The tributes to Woolmer after his passing revealed the astonishing warmth in which he was held. Yet for all his achievements - three Ashes centuries, a storied coaching career, and Bob Woolmer's Art and Science of Cricket, a seminal book on coaching - perhaps his greatest legacy was in expanding cricket's global footprint.
Underpinning everything Woolmer did was the belief that cricket need not arbitrarily limit itself to a select coterie of nations but that the game could expand
"He had a foresight about the game," says Richard Done, who succeeded Woolmer as High Performance Manager and remains in the post. "His legacy really was in three parts: developing the Intercontinental Cup as a cornerstone and important competition to develop the skills of the leading Associate countries; starting the process in changing Associate expectations and belief at global events, from just being there to becoming competitive; and first exposing the leading Associates to what was required to prepare for top-level cricket."
In the years since, the non-Test world has built on what Woolmer helped start. As more money from the ICC television rights flowed to the non-Test world - US$65 million from 1999 to 2007 became $250 million from 2007 to 2015, then an estimated $300 million from 2015 to 2023 - teams were able to professionalise.
While following Associate cricket was long the preserve of cricket hipsters, its appeal has now spread. From 2012 onwards, the World T20 qualifiers have been live-streamed. "We needed to not only get better at participation and performance, but needed to get better at telling the story," says Tim Anderson, the ICC's head of global development from 2010 to 2016.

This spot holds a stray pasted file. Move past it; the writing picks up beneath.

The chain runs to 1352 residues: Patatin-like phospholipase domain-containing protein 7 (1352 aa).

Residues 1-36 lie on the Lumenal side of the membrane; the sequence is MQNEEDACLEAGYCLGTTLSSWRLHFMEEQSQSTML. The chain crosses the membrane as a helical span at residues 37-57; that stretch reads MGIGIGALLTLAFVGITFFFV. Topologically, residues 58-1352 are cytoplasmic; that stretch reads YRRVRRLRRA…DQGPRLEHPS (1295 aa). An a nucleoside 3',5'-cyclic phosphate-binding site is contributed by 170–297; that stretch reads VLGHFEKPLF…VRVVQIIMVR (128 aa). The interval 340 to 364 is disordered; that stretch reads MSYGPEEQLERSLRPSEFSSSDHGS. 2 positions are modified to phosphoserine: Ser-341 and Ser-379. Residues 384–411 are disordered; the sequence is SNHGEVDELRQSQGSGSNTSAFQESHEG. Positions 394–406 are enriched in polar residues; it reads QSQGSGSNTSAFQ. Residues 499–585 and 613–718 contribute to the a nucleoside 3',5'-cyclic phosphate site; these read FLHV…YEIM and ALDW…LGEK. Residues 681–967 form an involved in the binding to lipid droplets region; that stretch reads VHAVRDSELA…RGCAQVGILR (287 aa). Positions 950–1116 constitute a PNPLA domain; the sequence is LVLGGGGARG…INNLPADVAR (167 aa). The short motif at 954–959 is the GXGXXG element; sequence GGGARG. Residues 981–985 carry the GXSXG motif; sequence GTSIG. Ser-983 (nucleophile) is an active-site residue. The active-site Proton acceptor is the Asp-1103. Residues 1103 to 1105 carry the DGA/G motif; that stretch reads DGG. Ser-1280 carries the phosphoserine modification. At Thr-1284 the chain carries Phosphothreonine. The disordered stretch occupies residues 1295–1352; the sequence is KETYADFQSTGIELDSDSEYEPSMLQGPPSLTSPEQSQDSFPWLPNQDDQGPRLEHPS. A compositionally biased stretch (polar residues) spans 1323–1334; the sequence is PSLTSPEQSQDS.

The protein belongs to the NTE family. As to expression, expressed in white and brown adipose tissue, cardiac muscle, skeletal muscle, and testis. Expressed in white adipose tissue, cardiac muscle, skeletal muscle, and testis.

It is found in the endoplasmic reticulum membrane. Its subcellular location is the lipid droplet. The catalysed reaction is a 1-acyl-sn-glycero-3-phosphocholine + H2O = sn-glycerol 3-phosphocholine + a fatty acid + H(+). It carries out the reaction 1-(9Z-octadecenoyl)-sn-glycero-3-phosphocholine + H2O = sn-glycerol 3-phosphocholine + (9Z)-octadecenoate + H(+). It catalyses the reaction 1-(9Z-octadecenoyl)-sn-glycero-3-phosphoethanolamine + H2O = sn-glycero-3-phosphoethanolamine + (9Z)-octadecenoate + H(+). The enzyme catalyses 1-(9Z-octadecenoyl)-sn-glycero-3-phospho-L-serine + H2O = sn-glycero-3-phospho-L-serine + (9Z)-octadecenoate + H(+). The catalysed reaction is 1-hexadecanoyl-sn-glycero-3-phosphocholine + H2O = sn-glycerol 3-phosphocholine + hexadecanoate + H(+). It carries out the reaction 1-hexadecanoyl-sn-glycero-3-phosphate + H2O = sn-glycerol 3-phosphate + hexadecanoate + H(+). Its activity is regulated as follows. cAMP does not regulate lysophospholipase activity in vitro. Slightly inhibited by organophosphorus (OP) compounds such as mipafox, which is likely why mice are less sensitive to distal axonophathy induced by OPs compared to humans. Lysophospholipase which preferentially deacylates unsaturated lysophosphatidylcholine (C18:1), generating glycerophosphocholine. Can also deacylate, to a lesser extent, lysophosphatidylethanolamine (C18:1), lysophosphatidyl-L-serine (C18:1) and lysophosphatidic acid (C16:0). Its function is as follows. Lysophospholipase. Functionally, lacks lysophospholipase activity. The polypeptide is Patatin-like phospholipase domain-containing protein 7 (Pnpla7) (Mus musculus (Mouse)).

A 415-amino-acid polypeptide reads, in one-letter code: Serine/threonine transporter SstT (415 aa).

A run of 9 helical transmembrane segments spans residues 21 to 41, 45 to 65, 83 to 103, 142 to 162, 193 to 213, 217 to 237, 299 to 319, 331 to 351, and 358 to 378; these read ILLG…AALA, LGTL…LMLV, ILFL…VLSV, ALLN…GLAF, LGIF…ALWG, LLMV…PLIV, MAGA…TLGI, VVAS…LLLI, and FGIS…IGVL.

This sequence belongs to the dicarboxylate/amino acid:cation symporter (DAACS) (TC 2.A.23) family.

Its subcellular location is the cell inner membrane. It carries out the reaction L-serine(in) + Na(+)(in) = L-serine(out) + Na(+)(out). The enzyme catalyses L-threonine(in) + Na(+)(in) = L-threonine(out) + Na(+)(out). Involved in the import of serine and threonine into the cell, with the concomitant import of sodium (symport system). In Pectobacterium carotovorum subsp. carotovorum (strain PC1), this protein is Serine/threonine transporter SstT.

The first two qualifying tournaments were streamed at considerable loss to the ICC but by 2015 the ICC made an overall profit on the event, and there were 13 million video views of the qualifiers. Remarkably, at the 2015 World Cup, the Ireland v UAE game rated in the top 15 of the 49 matches on TV and digital metrics, while many Associate v Full Member games outrated some of those between Test nations. Anderson calls the tournament a "watershed".
"We had four countries that performed really strongly and really captured everyone's imagination. From that moment, in fans and the broader media, it's unlocked the latent desire for there to be more countries in world cricket that people want to watch and talk about."
2020 vision: Woolmer conceived of a future where Associates would play Test cricket long before anyone else in the cricket world even thought they were fit to receive ODI status
© Getty Images
2020 vision: Woolmer conceived of a future where Associates would play Test cricket long before anyone else in the cricket world even thought they were fit to receive ODI status © Getty Images
Yet, while once the ICC was accused of greed and of ruining the World Cup by including the Associates, now it is castigated for greed in deciding to contract the World Cup to ten teams. "Bob would have been very upset. It undermines everything he stood for," says Mani. Tennant believes that Woolmer "would have been horrified at the lack of vision and shortsightedness".
The tragedy is that Woolmer was not around to see the progress that has been made. "He laid the groundwork for everything that followed," says Eade. "He'd absolutely love the Afghanistan story."
And the Intercontinental Cup has gone from being merely a first-class competition for Associates to a pathway to Test cricket. Should Afghanistan and Ireland indeed gain Test status in 2019, it will represent the culmination of the journey that Woolmer began over that dinner in Port Elizabeth in 2003.
Tim Wigmore is a freelance journalist and author of Second XI: Cricket in its Outposts